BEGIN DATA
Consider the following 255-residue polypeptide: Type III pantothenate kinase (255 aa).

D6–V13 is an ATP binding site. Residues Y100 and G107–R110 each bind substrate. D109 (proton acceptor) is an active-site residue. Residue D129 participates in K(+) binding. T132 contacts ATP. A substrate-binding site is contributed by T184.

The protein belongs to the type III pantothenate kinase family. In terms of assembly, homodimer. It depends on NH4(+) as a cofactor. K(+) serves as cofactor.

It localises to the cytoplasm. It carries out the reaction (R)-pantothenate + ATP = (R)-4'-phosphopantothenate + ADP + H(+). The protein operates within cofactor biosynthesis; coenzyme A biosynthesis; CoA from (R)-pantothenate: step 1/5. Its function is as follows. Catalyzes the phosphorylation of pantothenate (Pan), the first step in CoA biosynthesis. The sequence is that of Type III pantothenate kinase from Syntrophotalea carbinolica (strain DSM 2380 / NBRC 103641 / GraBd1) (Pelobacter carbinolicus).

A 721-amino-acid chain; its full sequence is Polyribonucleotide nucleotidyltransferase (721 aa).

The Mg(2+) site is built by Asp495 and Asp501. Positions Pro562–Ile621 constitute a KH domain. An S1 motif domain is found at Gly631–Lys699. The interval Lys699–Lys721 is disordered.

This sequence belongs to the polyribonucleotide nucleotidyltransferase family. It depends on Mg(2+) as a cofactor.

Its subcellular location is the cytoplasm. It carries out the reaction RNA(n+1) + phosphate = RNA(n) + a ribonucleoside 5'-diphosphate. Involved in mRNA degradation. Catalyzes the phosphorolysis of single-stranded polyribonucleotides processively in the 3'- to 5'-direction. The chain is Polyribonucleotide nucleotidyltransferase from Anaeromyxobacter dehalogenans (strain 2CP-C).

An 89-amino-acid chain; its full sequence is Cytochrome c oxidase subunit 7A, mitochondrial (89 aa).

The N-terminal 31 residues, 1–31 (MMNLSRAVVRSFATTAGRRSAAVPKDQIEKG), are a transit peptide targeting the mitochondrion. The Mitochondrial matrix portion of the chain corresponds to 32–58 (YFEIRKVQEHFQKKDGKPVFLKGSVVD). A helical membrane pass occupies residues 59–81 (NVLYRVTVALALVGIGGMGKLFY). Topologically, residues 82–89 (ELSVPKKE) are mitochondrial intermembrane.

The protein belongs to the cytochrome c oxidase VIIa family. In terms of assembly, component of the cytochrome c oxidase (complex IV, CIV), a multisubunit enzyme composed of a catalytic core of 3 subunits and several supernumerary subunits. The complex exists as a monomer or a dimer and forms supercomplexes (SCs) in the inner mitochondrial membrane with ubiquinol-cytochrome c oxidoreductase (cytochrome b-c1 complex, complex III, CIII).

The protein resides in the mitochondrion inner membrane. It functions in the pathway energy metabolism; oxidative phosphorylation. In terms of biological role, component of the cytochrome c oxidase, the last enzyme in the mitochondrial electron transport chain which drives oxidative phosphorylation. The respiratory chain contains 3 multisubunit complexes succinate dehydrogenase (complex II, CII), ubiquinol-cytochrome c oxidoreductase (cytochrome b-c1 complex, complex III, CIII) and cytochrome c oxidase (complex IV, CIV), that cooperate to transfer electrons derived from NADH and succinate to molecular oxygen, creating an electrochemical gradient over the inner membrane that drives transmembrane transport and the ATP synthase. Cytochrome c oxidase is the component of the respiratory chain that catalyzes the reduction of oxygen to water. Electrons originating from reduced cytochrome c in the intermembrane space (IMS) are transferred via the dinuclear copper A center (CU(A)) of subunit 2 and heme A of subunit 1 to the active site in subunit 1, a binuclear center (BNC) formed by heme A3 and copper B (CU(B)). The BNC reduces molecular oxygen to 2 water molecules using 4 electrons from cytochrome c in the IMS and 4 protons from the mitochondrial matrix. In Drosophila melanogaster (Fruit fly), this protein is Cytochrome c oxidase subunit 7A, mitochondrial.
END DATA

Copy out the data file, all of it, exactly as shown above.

Consider the following 255-residue polypeptide: Type III pantothenate kinase (255 aa).

D6–V13 is an ATP binding site. Residues Y100 and G107–R110 each bind substrate. D109 (proton acceptor) is an active-site residue. Residue D129 participates in K(+) binding. T132 contacts ATP. A substrate-binding site is contributed by T184.

The protein belongs to the type III pantothenate kinase family. In terms of assembly, homodimer. It depends on NH4(+) as a cofactor. K(+) serves as cofactor.

It localises to the cytoplasm. It carries out the reaction (R)-pantothenate + ATP = (R)-4'-phosphopantothenate + ADP + H(+). The protein operates within cofactor biosynthesis; coenzyme A biosynthesis; CoA from (R)-pantothenate: step 1/5. Its function is as follows. Catalyzes the phosphorylation of pantothenate (Pan), the first step in CoA biosynthesis. The sequence is that of Type III pantothenate kinase from Syntrophotalea carbinolica (strain DSM 2380 / NBRC 103641 / GraBd1) (Pelobacter carbinolicus).

A 721-amino-acid chain; its full sequence is Polyribonucleotide nucleotidyltransferase (721 aa).

The Mg(2+) site is built by Asp495 and Asp501. Positions Pro562–Ile621 constitute a KH domain. An S1 motif domain is found at Gly631–Lys699. The interval Lys699–Lys721 is disordered.

This sequence belongs to the polyribonucleotide nucleotidyltransferase family. It depends on Mg(2+) as a cofactor.

Its subcellular location is the cytoplasm. It carries out the reaction RNA(n+1) + phosphate = RNA(n) + a ribonucleoside 5'-diphosphate. Involved in mRNA degradation. Catalyzes the phosphorolysis of single-stranded polyribonucleotides processively in the 3'- to 5'-direction. The chain is Polyribonucleotide nucleotidyltransferase from Anaeromyxobacter dehalogenans (strain 2CP-C).

An 89-amino-acid chain; its full sequence is Cytochrome c oxidase subunit 7A, mitochondrial (89 aa).

The N-terminal 31 residues, 1–31 (MMNLSRAVVRSFATTAGRRSAAVPKDQIEKG), are a transit peptide targeting the mitochondrion. The Mitochondrial matrix portion of the chain corresponds to 32–58 (YFEIRKVQEHFQKKDGKPVFLKGSVVD). A helical membrane pass occupies residues 59–81 (NVLYRVTVALALVGIGGMGKLFY). Topologically, residues 82–89 (ELSVPKKE) are mitochondrial intermembrane.

The protein belongs to the cytochrome c oxidase VIIa family. In terms of assembly, component of the cytochrome c oxidase (complex IV, CIV), a multisubunit enzyme composed of a catalytic core of 3 subunits and several supernumerary subunits. The complex exists as a monomer or a dimer and forms supercomplexes (SCs) in the inner mitochondrial membrane with ubiquinol-cytochrome c oxidoreductase (cytochrome b-c1 complex, complex III, CIII).

The protein resides in the mitochondrion inner membrane. It functions in the pathway energy metabolism; oxidative phosphorylation. In terms of biological role, component of the cytochrome c oxidase, the last enzyme in the mitochondrial electron transport chain which drives oxidative phosphorylation. The respiratory chain contains 3 multisubunit complexes succinate dehydrogenase (complex II, CII), ubiquinol-cytochrome c oxidoreductase (cytochrome b-c1 complex, complex III, CIII) and cytochrome c oxidase (complex IV, CIV), that cooperate to transfer electrons derived from NADH and succinate to molecular oxygen, creating an electrochemical gradient over the inner membrane that drives transmembrane transport and the ATP synthase. Cytochrome c oxidase is the component of the respiratory chain that catalyzes the reduction of oxygen to water. Electrons originating from reduced cytochrome c in the intermembrane space (IMS) are transferred via the dinuclear copper A center (CU(A)) of subunit 2 and heme A of subunit 1 to the active site in subunit 1, a binuclear center (BNC) formed by heme A3 and copper B (CU(B)). The BNC reduces molecular oxygen to 2 water molecules using 4 electrons from cytochrome c in the IMS and 4 protons from the mitochondrial matrix. In Drosophila melanogaster (Fruit fly), this protein is Cytochrome c oxidase subunit 7A, mitochondrial.